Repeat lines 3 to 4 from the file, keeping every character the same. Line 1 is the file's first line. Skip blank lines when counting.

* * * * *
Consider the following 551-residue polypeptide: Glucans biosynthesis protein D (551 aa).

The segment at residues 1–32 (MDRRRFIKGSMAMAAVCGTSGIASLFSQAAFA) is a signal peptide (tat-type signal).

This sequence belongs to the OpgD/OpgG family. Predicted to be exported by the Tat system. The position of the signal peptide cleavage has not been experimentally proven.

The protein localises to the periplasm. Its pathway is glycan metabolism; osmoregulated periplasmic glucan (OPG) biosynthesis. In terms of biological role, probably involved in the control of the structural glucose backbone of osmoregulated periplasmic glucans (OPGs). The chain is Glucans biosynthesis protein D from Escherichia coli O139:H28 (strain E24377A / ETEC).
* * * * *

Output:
This sequence belongs to the OpgD/OpgG family. Predicted to be exported by the Tat system. The position of the signal peptide cleavage has not been experimentally proven.

The protein localises to the periplasm. Its pathway is glycan metabolism; osmoregulated periplasmic glucan (OPG) biosynthesis. In terms of biological role, probably involved in the control of the structural glucose backbone of osmoregulated periplasmic glucans (OPGs). The chain is Glucans biosynthesis protein D from Escherichia coli O139:H28 (strain E24377A / ETEC).